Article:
Israel, Hamas still distant on hostage deal as U.S. envoy heads to region

The top Middle East mediator for the United States is heading to Qatar with a stop in Egypt as discussions heat up over the release of Hamas-held hostages, but U.S. officials emphasize that so far there is little progress to report.

The trip by Brett McGurk, the top National Security Council official on the Middle East, comes amid renewed speculation over a possible breakthrough in hostage negotiations and a pause in the fighting, which has been especially fierce in the past days as Israeli forces encircle the southern Gaza city of Khan Younis, where top Hamas commanders are believed to be located.

“Certainly, one of the things he’s in the region talking about is the potential for another hostage deal, which would require a humanitarian pause of some length to get that done,” NSC spokesman John Kirby told reporters Tuesday. “I wouldn’t even classify them as ‘negotiations’ quite at this point, but ‘ongoing discussions with counterparts’ about what’s in the realm of the possible here.”

Israeli hostage families have ‘nothing left to lose’ in push for new deal

McGurk will also discuss humanitarian assistance and assess the Israel Defense Forces’ operations and the protection of civilian life, Kirby said.

Israel has offered a two-month pause in the fighting in exchange for a phased release of the remaining hostages, according to an Israeli familiar with the talks who spoke on the condition of anonymity to discuss the sensitive issue. The deal was first reported by news website Axios.

“There’s a long way to go before reaching any agreements,” said a text between Israeli officials that was shown to The Post. “Israel is offering various terms for the return of the hostages, with a pause in fighting seen as a given … but in no way will Israel give up on destroying Hamas, the return of the hostages.”

The phases would begin with remaining civilian women and children, followed by civilian men, then Israeli military women and military men, then the remaining dead bodies. There are more than 100 living hostages still held in Gaza.

Those phases were first discussed in late November, when a week-long pause in the fighting led to the release of more than 100 women, children and foreign hostages. The U.S. expectation at the time was that the pause would be continued through the phased release of all the hostages seized by Hamas on Oct. 7, originally believed to number more than 240.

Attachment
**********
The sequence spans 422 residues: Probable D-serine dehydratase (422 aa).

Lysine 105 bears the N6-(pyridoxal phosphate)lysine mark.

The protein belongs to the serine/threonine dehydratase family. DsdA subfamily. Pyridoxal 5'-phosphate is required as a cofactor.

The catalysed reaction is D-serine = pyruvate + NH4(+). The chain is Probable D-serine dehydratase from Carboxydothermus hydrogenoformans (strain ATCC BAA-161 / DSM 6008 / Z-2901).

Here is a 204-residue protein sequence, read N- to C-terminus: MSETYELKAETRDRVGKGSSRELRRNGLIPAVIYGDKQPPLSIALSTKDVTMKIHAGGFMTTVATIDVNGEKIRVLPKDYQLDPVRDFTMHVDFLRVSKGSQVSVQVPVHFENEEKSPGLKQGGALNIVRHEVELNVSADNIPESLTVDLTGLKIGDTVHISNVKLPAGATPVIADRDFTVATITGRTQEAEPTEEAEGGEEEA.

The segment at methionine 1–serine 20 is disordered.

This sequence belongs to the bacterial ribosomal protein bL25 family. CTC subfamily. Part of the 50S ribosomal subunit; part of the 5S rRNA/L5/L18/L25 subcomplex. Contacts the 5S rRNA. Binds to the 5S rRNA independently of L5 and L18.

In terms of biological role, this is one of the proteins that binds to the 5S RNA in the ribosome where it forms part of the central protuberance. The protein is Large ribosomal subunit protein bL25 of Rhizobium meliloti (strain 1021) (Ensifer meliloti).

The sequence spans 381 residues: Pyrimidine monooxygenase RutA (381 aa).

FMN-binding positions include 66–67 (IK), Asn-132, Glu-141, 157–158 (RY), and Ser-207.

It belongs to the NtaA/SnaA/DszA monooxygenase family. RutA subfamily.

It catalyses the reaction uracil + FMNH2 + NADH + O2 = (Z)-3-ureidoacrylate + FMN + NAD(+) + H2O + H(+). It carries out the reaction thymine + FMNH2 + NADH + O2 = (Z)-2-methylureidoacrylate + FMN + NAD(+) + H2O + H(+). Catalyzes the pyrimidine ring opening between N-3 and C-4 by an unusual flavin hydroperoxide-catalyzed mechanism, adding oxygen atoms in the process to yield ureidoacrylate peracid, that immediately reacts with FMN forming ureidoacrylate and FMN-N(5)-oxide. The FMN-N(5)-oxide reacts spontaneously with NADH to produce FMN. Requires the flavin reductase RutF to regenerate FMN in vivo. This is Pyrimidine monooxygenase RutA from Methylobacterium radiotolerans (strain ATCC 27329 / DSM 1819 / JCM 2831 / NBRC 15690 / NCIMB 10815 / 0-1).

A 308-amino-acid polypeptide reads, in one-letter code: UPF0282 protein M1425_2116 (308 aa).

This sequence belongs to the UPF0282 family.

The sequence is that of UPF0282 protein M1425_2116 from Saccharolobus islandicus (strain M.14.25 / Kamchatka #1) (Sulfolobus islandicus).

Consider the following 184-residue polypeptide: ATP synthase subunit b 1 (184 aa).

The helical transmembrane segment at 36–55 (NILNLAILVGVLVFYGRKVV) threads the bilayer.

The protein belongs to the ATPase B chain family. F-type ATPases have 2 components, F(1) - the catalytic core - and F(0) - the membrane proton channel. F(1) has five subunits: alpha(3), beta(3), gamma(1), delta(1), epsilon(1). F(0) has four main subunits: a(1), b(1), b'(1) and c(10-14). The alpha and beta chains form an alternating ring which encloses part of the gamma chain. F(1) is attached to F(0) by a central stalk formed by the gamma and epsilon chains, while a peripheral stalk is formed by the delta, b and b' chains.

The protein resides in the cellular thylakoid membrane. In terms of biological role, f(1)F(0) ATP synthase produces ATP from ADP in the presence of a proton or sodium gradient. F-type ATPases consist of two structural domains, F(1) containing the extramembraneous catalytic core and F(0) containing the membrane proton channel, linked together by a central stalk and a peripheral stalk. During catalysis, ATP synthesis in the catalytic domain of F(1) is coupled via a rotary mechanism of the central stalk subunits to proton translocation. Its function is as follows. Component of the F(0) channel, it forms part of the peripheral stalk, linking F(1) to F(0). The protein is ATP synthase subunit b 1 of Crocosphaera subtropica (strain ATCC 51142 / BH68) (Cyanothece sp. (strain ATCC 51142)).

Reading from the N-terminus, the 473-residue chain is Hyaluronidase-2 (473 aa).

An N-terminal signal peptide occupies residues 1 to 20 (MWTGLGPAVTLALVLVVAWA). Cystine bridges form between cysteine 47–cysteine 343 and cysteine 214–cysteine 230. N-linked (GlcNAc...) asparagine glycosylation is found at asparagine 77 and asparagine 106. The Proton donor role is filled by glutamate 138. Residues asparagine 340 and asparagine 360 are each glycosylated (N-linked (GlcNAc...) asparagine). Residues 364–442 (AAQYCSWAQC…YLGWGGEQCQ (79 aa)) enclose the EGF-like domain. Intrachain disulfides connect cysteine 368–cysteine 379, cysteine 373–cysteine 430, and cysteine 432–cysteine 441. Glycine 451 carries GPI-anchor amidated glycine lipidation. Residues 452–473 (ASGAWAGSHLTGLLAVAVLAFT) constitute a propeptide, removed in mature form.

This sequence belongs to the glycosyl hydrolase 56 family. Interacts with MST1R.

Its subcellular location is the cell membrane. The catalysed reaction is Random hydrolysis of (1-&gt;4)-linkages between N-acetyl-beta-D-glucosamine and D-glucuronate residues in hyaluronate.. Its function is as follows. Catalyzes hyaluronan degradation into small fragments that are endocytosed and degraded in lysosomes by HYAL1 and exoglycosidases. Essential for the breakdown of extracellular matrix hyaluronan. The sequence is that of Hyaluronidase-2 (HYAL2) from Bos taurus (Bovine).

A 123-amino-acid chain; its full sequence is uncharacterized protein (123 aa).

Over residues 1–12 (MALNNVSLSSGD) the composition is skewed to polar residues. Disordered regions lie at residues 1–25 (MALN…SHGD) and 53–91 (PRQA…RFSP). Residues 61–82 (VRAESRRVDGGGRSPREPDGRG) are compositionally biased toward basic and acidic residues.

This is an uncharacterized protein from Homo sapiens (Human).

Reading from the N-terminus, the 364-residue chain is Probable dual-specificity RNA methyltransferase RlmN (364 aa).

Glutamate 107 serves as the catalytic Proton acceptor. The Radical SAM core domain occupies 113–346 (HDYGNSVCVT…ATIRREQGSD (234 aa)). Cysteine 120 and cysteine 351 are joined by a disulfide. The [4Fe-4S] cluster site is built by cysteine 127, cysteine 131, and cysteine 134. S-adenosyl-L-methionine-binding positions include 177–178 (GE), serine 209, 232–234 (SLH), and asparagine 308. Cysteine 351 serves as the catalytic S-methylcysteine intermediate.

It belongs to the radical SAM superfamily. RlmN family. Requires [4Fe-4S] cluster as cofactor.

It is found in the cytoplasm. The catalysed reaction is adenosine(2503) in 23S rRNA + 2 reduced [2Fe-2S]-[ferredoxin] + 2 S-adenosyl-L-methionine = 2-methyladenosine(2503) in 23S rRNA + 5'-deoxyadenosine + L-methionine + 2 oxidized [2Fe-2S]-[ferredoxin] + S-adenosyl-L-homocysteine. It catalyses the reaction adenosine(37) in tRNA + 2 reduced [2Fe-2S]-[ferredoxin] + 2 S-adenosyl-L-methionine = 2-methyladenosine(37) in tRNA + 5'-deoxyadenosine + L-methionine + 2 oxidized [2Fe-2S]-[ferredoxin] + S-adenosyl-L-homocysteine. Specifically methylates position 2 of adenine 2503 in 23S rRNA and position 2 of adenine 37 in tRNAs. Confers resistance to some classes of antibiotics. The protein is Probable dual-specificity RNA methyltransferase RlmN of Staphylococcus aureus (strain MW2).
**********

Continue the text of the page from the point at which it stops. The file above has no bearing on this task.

Kirby said that conversations surrounding another potential hostage deal “are very sober and serious,” adding that “hopefully they will bear fruit.”

What they missed: Freed Israeli hostages return to tragedy and joys

While Israel has not commented publicly on the reports, on Wednesday the hard-right members of the cabinet — a key support base to Prime Minister Benjamin Netanyahu’s coalition — have expressed misgivings over talk of a deal.

Finance Minister Bezalel Smotrich called for an immediate emergency cabinet meeting. “Stopping the war at such sensitive timing could endanger the entire operation and bring about huge costs in the Gaza Strip and other fronts. Such a deal raises several dangerous questions. At this point, we cannot support stopping the war for a long time.”

National Security Minister Itamar Ben Gvir meanwhile tweeted that while he supports bringing home the hostages, he opposed a “bad deal.”

In the past, Hamas has said that it would not release further hostages if its conditions for an end to hostilities were not met. Israel has said there will be no withdrawal and permanent end to the fighting until Hamas’s leadership and military infrastructure are destroyed.

The Foreign Ministry spokesman of Qatar, which has been a key mediator between Israel and Hamas, said it had “presented ideas to both sides, we are getting a constant stream of replies from both sides, and that in its own right is a cause for optimism.”

Majed al-Ansari, the spokesman, added that some recent public statements had been “harmful” to the process.

“When one side says they don’t accept the two state solution, that they would not stop this war eventually, talking about the displacement of the Palestinians, that obviously leads to a harder mediation process,” he said. Netanyahu has repeatedly trumpeted his rejection of a future Palestinian state.

Israel is under increasing pressure from hostage families to make a deal to bring the captives home. A large majority of countries in the world have called for a humanitarian cease-fire — rather than a temporary pause — and demanded that Israel facilitate increased assistance to civilians in Gaza.

What’s the difference between a humanitarian pause and a cease-fire?

While the United States has repeatedly said that it does not currently support a general cease-fire, Kirby said Tuesday that Washington would back a humanitarian pause lasting a month or even longer.

“If that would give us the opportunity to get hostages out and get more aid in, we would absolutely support a humanitarian pause of a longer length than the week that we were able to accomplish,” he said.

Kelly Kasulis Cho in Seoul, Susannah George in Doha, Qatar, and Lior Soroka in Tel Aviv contributed to this report.

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